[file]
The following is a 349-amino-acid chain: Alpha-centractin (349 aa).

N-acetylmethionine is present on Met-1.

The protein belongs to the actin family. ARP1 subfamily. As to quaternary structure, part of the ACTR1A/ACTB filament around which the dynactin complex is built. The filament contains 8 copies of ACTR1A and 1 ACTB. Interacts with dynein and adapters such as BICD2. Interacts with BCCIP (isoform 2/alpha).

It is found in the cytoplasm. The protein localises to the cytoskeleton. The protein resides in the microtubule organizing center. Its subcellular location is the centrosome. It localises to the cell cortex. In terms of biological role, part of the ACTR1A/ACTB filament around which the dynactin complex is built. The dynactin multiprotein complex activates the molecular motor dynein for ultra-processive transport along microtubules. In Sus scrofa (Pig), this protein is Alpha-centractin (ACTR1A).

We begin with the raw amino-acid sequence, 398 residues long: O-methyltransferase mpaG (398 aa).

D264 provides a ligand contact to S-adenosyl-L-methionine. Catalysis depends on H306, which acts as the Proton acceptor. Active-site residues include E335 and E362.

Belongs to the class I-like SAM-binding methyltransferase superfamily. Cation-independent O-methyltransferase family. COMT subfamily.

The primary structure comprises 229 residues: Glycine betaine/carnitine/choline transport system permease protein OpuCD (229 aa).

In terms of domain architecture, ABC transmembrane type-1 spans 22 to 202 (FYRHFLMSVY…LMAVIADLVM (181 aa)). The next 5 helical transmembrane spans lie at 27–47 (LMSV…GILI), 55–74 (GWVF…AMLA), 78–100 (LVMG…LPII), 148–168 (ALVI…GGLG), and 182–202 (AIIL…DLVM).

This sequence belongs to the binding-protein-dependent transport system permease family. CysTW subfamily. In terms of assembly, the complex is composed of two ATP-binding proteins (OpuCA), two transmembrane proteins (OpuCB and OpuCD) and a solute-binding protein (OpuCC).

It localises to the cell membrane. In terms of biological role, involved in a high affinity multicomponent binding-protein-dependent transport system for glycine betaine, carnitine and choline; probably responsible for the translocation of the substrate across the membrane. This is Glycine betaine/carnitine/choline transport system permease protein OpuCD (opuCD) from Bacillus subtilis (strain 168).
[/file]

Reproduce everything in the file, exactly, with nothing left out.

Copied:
The following is a 349-amino-acid chain: Alpha-centractin (349 aa).

N-acetylmethionine is present on Met-1.

The protein belongs to the actin family. ARP1 subfamily. As to quaternary structure, part of the ACTR1A/ACTB filament around which the dynactin complex is built. The filament contains 8 copies of ACTR1A and 1 ACTB. Interacts with dynein and adapters such as BICD2. Interacts with BCCIP (isoform 2/alpha).

It is found in the cytoplasm. The protein localises to the cytoskeleton. The protein resides in the microtubule organizing center. Its subcellular location is the centrosome. It localises to the cell cortex. In terms of biological role, part of the ACTR1A/ACTB filament around which the dynactin complex is built. The dynactin multiprotein complex activates the molecular motor dynein for ultra-processive transport along microtubules. In Sus scrofa (Pig), this protein is Alpha-centractin (ACTR1A).

We begin with the raw amino-acid sequence, 398 residues long: O-methyltransferase mpaG (398 aa).

D264 provides a ligand contact to S-adenosyl-L-methionine. Catalysis depends on H306, which acts as the Proton acceptor. Active-site residues include E335 and E362.

Belongs to the class I-like SAM-binding methyltransferase superfamily. Cation-independent O-methyltransferase family. COMT subfamily.

The primary structure comprises 229 residues: Glycine betaine/carnitine/choline transport system permease protein OpuCD (229 aa).

In terms of domain architecture, ABC transmembrane type-1 spans 22 to 202 (FYRHFLMSVY…LMAVIADLVM (181 aa)). The next 5 helical transmembrane spans lie at 27–47 (LMSV…GILI), 55–74 (GWVF…AMLA), 78–100 (LVMG…LPII), 148–168 (ALVI…GGLG), and 182–202 (AIIL…DLVM).

This sequence belongs to the binding-protein-dependent transport system permease family. CysTW subfamily. In terms of assembly, the complex is composed of two ATP-binding proteins (OpuCA), two transmembrane proteins (OpuCB and OpuCD) and a solute-binding protein (OpuCC).

It localises to the cell membrane. In terms of biological role, involved in a high affinity multicomponent binding-protein-dependent transport system for glycine betaine, carnitine and choline; probably responsible for the translocation of the substrate across the membrane. This is Glycine betaine/carnitine/choline transport system permease protein OpuCD (opuCD) from Bacillus subtilis (strain 168).